President Trump is on a campaign swing out West this weekend, while former vice president Joe Biden has no public events. The president holds a Latinos for Trump roundtable in Las Vegas on Sunday morning, followed by two fundraisers and an evening rally in Henderson, Nev.

Biden, who is leading Trump in the money race, got even more good news in the form of a pledge by former New York mayor Mike Bloomberg to spend at least $100 million in Florida to help elect the Democratic presidential nominee.

Trump’s Nevada visit comes as he continues to defend his handling of the coronavirus pandemic, after the release of an interview with Washington Post associate editor Bob Woodward in which Trump acknowledged he played down the severity of the virus.

A new Fox News Channel poll is the latest national survey to show Biden maintaining a lead over Trump.

Fifty-one percent of likely voters in the Fox poll support Biden and Sen. Kamala D. Harris (D-Calif.), while 46 percent back Trump and Vice President Pence.

In a sign that Trump’s attacks on vote-by-mail have made an impact on Republican voters, nearly three-quarters of those planning to vote by mail said they support Biden, while most of those planning to vote in person — 58 percent — support Trump.

Likely voters trust Biden over Trump to handle nearly every key issue, including the coronavirus pandemic, racial inequality, Supreme Court nominations, immigration and criminal justice. The two are virtually tied on “maintaining law and order,” while Trump leads Biden on only one metric: the economy.

In an interview on “Fox News Sunday,” Trump campaign senior adviser Steve Cortes defended the president’s performance, arguing that the election will be driven by one main issue — which candidate can deliver economic prosperity to Americans.

“This country is coming back with gusto right now,” Cortes said, even though the new survey shows that 70 percent of likely voters believe the coronavirus pandemic is either “somewhat” or “not at all” under control in the United States.

The poll was conducted Sept. 7-10 and has a margin of error of plus or minus 2.5 percentage points.

Bloomberg plans to spend at least $100 million in Florida to help elect Biden, a massive late-stage infusion of cash that could reshape the presidential contest in a costly toss-up state central to President Trump’s reelection hopes.

Bloomberg made the decision to focus his final election spending on Florida last week, after news reports that Trump had considered spending as much as $100 million of his own money in the final weeks of the campaign, Bloomberg’s advisers said.

Presented with several options on how to make good on an earlier promise to help elect Biden, Bloomberg decided that a narrow focus on Florida was the best use of his money.

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From her home in the Philadelphia suburbs, Nin Bell works for an answering service, taking calls from people trying to reach more than 10,000 funeral homes and end-of-life companies. As the coronavirus began to sweep the country earlier this year, the number of calls related to new deaths tripled.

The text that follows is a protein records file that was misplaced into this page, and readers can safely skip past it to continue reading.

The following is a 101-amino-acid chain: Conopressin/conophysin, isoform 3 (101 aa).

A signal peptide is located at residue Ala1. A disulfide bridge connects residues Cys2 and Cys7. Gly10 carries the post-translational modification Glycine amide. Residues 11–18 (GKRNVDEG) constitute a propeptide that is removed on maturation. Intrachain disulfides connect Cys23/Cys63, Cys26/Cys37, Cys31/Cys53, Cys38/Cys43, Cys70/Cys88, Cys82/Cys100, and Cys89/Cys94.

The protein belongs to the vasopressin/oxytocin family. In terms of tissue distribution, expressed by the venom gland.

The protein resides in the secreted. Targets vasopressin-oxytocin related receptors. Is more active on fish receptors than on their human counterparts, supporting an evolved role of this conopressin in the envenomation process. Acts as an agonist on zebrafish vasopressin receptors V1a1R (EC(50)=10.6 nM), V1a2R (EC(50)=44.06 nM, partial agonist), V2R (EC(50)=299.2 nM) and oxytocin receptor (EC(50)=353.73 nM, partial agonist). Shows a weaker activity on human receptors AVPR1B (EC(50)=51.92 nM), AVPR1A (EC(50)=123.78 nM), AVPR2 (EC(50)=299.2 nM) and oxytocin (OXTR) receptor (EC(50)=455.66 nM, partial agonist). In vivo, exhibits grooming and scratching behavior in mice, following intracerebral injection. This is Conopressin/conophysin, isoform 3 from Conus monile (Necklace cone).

Caller after caller told her about losing a loved one to covid-19, as well as to suicides and drug overdoses. They provided an overwhelmingly painful window into just how badly the country was suffering.

And then Bell would hear Trump — whom she voted for in 2016, helping him win Pennsylvania — downplay the severity of the pandemic.

Read the full story here.

Sanders is privately expressing concerns about Biden’s presidential campaign, according to three people with knowledge of the conversations, and is urging Biden’s team to intensify its focus on pocketbook issues and appeals to liberal voters.

Sanders, the runner-up to Biden in the Democratic primaries, has told associates that Biden is at serious risk of coming up short in the November election if he continues his vaguer, more centrist approach, according to the people, who spoke on the condition of anonymity to describe sensitive talks.

Read the full story here.

How to vote: Find out the rules in your state. Some states have already started sending out mail ballots; see how to make sure yours counts. Absentee and mail ballots are two terms for the same thing, mostly used interchangeably. Barring a landslide, we may not have a result in the presidential election on Nov. 3.

Electoral college map: Who actually votes, and who do they vote for? Explore how shifts in turnout and voting patterns for key demographic groups could affect the presidential race.

Battlegrounds: Want to understand the swing states? Read about Michigan, Wisconsin, North Carolina, Florida and Pennsylvania, and sign up for The Trailer and get more states, plus more news and insight from the trail, in your inbox three days a week.

Coming up: Trump and Biden are scheduled to debate three times this fall; here’s what to know about the 2020 presidential debates.

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